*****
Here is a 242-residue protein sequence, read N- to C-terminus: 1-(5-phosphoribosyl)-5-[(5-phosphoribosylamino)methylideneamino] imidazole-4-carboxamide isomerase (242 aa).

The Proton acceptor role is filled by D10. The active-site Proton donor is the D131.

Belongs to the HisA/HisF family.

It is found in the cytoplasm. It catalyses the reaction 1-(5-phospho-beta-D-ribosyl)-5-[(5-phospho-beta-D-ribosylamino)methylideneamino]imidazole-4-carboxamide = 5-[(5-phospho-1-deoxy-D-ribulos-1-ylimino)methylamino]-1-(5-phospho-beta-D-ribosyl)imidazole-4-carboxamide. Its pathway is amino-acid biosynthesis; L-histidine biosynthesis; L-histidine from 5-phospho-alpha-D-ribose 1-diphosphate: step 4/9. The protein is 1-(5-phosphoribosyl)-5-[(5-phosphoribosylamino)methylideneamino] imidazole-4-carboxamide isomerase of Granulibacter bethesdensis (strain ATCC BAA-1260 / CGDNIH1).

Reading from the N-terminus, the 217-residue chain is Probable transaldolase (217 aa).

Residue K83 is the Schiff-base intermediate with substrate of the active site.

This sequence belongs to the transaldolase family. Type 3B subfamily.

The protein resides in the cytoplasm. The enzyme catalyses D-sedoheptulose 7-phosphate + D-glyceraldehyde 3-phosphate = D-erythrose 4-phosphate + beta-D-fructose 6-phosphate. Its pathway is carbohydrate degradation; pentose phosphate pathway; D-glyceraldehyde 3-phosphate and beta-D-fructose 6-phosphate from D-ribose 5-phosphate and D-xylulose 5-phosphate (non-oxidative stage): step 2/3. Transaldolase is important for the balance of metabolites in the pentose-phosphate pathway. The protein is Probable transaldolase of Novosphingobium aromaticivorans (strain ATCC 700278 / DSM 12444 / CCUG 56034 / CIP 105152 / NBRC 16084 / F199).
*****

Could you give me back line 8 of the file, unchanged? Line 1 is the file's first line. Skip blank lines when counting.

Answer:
The protein resides in the cytoplasm. The enzyme catalyses D-sedoheptulose 7-phosphate + D-glyceraldehyde 3-phosphate = D-erythrose 4-phosphate + beta-D-fructose 6-phosphate. Its pathway is carbohydrate degradation; pentose phosphate pathway; D-glyceraldehyde 3-phosphate and beta-D-fructose 6-phosphate from D-ribose 5-phosphate and D-xylulose 5-phosphate (non-oxidative stage): step 2/3. Transaldolase is important for the balance of metabolites in the pentose-phosphate pathway. The protein is Probable transaldolase of Novosphingobium aromaticivorans (strain ATCC 700278 / DSM 12444 / CCUG 56034 / CIP 105152 / NBRC 16084 / F199).